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Elected Officials Urge People Not To Forget About Those Still Recovering From Sandy

Scott Stringer In Breezy Point: 'The Truth Is, The Job Here Is Not Done'
The remains of Breezy Point, Queens as seen from Chopper 880 following superstorm Sandy - Nov. 2, 2012 (credit: Tom Kaminski/WCBS 880)/Breezy Point as seen from Chopper 880 on Oct. 21, 2013 (credit: Tom Kaminski/WCBS 880)

The remains of Breezy Point, Queens as seen from Chopper 880 following superstorm Sandy – Nov. 2, 2012 (credit: Tom Kaminski/WCBS 880)/Breezy Point as seen from Chopper 880 on Oct. 21, 2013 (credit: Tom Kaminski/WCBS 880)

Superstorm Sandy

NEW YORK (CBSNewYork)The first anniversary of superstorm Sandy has come and gone, but the rebuilding continues.

Speaking from Breezy Point, which was destroyed by flooding and fire, New York State Assemblyman Phil Goldfeder said it’s important to remember that people are still struggling.

“Construction crews are still going to be working and our families in this community and communities in Broad Channel and Howard Beach and Hamilton Beach are still going to need help,” Goldfeder told reporters including WCBS 880’s Jim Smith.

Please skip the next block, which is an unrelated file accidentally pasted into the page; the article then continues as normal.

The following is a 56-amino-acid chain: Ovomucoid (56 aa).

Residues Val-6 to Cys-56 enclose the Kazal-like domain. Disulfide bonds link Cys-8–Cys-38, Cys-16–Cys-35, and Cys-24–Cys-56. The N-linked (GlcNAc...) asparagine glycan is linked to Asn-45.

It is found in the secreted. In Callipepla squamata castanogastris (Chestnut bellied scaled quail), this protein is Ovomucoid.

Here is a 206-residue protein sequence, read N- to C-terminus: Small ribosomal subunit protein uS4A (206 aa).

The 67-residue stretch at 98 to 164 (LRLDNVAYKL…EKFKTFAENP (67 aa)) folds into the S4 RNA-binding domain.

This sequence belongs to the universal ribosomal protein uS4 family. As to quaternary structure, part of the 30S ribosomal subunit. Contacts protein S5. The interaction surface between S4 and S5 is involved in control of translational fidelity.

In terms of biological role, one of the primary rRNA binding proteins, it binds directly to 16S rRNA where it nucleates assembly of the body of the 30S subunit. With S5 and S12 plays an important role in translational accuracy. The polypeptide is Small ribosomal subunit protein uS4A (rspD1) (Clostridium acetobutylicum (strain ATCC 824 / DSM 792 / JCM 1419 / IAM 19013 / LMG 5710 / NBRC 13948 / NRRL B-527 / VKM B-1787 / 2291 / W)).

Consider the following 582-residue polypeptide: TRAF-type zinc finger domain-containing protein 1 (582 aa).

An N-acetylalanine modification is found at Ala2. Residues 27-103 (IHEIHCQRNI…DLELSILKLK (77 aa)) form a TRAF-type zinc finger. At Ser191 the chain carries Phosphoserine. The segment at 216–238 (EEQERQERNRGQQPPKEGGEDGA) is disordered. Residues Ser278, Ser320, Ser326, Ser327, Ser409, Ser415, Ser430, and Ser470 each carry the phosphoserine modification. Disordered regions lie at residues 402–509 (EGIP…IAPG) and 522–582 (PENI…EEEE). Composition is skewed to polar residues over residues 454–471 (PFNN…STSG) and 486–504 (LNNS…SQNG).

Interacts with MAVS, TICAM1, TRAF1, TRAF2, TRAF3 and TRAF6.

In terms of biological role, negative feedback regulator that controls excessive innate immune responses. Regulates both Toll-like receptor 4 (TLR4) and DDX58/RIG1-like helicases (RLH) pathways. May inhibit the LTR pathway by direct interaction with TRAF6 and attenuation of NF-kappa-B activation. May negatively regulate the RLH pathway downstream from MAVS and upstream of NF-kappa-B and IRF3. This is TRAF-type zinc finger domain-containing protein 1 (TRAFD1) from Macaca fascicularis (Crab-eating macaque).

Nearly 130 homes burned to the ground in Breezy Point during the storm. Residents spent the anniversary planting sea grass on sand dunes in an effort to prevent similar damage in the future.

“Don’t forget that our communities are still suffering,” said Goldfeder. “And I urge everybody to continue to stay involved in the recovery.”

The assemblyman said progress has been made but there is still a lot of work to do in the communities devastated by Sandy.

“We have come a long way and we’ve got a long way to go but I’m quite confident that we’re going to build back stronger and better than ever,” said Goldfeder.

A day of service was held in Breezy on Tuesday, but local officials said that work can’t come only on the anniversary.

“The truth is, the job here is not done,” Manhattan Borough President and Democratic city comptroller nominee Scott Stringer said.

He said there’s still a lot of aid on the way.

“If we don’t watch that money, if we don’t audit that money, if we don’t make sure that the resources are going to the communities that need it the most,” we will have not respected the victims of the storm, Stringer said.

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